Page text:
B. The symptoms in Criterion A cause clinically significant distress or impairment in social, occupational, or other important areas of functioning.

C. The symptoms are not due to a general medical condition (e.g., anatomical lesions and infections of the brain. visual epilepsies) and are not better accounted for by an- other mental disorder (e.g., delirium, dementia, schizophrenia) or hypnopompic hallucinations.
— American Psychiatric Association[8]

To strictly meet these criteria, an individual must display several attributes. First, hallucinogen use must precede the syndrome; if an individual has pre-existing perceptual symptoms that persist and/or evolve after hallucinogen intoxication, a diagnosis of HPPD is not justified. Moreover, DSM-IV suggests in its text that HPPD persists ‘‘long after the use of hallucinogens has stopped’’ (p. 313). Thus, symptoms lasting only days after hallucinogen ingestion are presumably insufficient to represent HPPD.

Second, the word ‘reexperiencing’ in criterion A, together with the requirement for ‘distress or impair-ment’ in criterion B, suggests that perceptual phenom-ena should be sufficiently striking to be outside the range of normal experience. Simply seeing bright spots in front of one’s eyes upon entering a dark room, for example, probably should not qualify for the diagnosis of HPPD.

Third, as indicated in criterion C, alternative etiolo-gies for unusual perceptual experiences must be on-sidered before diagnosing HPPD. DSM-IV cites visual epilepsies, migraine, delirium, dementia, schizophrenia, and hypnopompic hallucinations as specific disorders to rule out. Less clear in DSM-IV is whether to exclude acute intoxication with other drugs that might cause visual disturbances. On the one hand, DSM-IV specifies that ‘‘the person must. . . show no current drug toxi-city. . .’’ (p. 233), but the same text specifies that the abnormal perceptions may be ‘‘triggered’’ by ‘‘various drugs’’ (p. 233). Despite these somewhat contradictory statements, prudence dictates withholding the diagnosis of HPPD in cases where current or prior use of a drug may be causing or contributing to aberrant perceptual experiences. Other conditions to be ruled out before diagnosing HPPD should be posttraumatic stress dis-order (PTSD) and depersonalization and derealization associated with severe anxiety and depression. Finally, one must exclude other hallucinogen-induced disorders recognized by DSM-IV, such as hallucinogen-induced psychotic, mood, or anxiety disorders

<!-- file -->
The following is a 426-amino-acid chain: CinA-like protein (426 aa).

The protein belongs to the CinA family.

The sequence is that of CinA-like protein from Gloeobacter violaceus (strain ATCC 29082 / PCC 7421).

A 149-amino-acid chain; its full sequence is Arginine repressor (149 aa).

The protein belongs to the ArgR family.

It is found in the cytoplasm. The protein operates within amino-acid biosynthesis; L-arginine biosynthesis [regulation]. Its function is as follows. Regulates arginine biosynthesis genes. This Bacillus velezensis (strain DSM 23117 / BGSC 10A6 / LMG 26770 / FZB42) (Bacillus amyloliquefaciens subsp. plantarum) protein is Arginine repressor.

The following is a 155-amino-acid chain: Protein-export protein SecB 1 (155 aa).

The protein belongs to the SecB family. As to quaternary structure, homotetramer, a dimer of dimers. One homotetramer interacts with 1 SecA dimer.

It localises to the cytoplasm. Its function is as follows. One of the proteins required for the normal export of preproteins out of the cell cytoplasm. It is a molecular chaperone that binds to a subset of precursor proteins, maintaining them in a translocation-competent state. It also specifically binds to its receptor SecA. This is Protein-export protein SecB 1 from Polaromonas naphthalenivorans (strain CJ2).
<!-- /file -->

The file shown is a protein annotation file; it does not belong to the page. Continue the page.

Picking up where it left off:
— Halpern, 2002[5]

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Externa länkar:

  1. Clonazepam treatment of lysergic acid diethylamide-induced hallucinogen persisting perception disorder with anxiety features (Lerner, 2003)
  2. 2,0 2,1 A Review of Hallucinogen Persisting Perception Disorder (HPPD) and an Exploratory Study of Subjects Claiming Symptoms of HPPD (Halpern et al. ,2016)
  3. Batzer, W., Ditzler, T., Brown, C., 1999. LSD use and flashbacks in alcoholic patients. J. Addict. Dis. 18, 5-63
  4. Strassman, R.J., 1984. Adverse reactions to psychedelic drugs: a review of the literature. J. Nerv. Ment. Dis. 172, 577-595.
  5. 5,0 5,1 Hallucinogen persisting Perception disorder: what do we know after 50 years? (Halpern, 2002)
  6. Human hallucinogen research: guidelines for safety (Johnson et al. , 2008)
  7. Abnormal visual experiences in individuals with histories of hallucinogen use: a Web-based questionnaire (Bagott et al. , 2010)
  8. Diagnostic and Statistical Manual of Mental Disorders, 4th edition, Text Revision (American Psychiatric Association, 2000) (DSM-IV-TR)

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Wikipedia: Hallucinogen persisting perception disorder